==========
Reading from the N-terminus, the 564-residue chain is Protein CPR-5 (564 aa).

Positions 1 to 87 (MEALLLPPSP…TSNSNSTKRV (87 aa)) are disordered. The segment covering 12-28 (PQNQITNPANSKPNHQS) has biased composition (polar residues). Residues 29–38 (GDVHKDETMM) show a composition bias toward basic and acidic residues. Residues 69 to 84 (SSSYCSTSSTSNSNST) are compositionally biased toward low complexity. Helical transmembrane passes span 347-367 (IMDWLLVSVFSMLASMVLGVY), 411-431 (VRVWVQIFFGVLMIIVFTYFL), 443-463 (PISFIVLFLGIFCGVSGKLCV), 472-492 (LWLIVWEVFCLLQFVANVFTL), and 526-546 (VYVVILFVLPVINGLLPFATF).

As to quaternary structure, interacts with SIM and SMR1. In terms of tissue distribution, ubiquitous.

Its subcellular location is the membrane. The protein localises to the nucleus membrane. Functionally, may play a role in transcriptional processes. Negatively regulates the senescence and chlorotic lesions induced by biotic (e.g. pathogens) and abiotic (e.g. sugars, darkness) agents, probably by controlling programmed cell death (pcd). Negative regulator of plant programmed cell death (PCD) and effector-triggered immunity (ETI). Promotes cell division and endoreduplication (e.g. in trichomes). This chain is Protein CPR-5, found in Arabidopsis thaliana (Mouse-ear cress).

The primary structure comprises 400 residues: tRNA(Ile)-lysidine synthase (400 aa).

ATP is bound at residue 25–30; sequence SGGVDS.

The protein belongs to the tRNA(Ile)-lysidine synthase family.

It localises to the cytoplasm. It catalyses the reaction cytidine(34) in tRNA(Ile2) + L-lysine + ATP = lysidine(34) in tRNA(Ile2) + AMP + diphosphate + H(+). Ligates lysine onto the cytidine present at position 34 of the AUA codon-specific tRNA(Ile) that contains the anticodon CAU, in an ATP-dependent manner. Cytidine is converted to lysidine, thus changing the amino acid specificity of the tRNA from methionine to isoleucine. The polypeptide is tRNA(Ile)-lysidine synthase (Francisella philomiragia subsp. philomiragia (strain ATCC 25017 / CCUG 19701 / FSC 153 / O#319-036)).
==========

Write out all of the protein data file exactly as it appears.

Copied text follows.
Reading from the N-terminus, the 564-residue chain is Protein CPR-5 (564 aa).

Positions 1 to 87 (MEALLLPPSP…TSNSNSTKRV (87 aa)) are disordered. The segment covering 12-28 (PQNQITNPANSKPNHQS) has biased composition (polar residues). Residues 29–38 (GDVHKDETMM) show a composition bias toward basic and acidic residues. Residues 69 to 84 (SSSYCSTSSTSNSNST) are compositionally biased toward low complexity. Helical transmembrane passes span 347-367 (IMDWLLVSVFSMLASMVLGVY), 411-431 (VRVWVQIFFGVLMIIVFTYFL), 443-463 (PISFIVLFLGIFCGVSGKLCV), 472-492 (LWLIVWEVFCLLQFVANVFTL), and 526-546 (VYVVILFVLPVINGLLPFATF).

As to quaternary structure, interacts with SIM and SMR1. In terms of tissue distribution, ubiquitous.

Its subcellular location is the membrane. The protein localises to the nucleus membrane. Functionally, may play a role in transcriptional processes. Negatively regulates the senescence and chlorotic lesions induced by biotic (e.g. pathogens) and abiotic (e.g. sugars, darkness) agents, probably by controlling programmed cell death (pcd). Negative regulator of plant programmed cell death (PCD) and effector-triggered immunity (ETI). Promotes cell division and endoreduplication (e.g. in trichomes). This chain is Protein CPR-5, found in Arabidopsis thaliana (Mouse-ear cress).

The primary structure comprises 400 residues: tRNA(Ile)-lysidine synthase (400 aa).

ATP is bound at residue 25–30; sequence SGGVDS.

The protein belongs to the tRNA(Ile)-lysidine synthase family.

It localises to the cytoplasm. It catalyses the reaction cytidine(34) in tRNA(Ile2) + L-lysine + ATP = lysidine(34) in tRNA(Ile2) + AMP + diphosphate + H(+). Ligates lysine onto the cytidine present at position 34 of the AUA codon-specific tRNA(Ile) that contains the anticodon CAU, in an ATP-dependent manner. Cytidine is converted to lysidine, thus changing the amino acid specificity of the tRNA from methionine to isoleucine. The polypeptide is tRNA(Ile)-lysidine synthase (Francisella philomiragia subsp. philomiragia (strain ATCC 25017 / CCUG 19701 / FSC 153 / O#319-036)).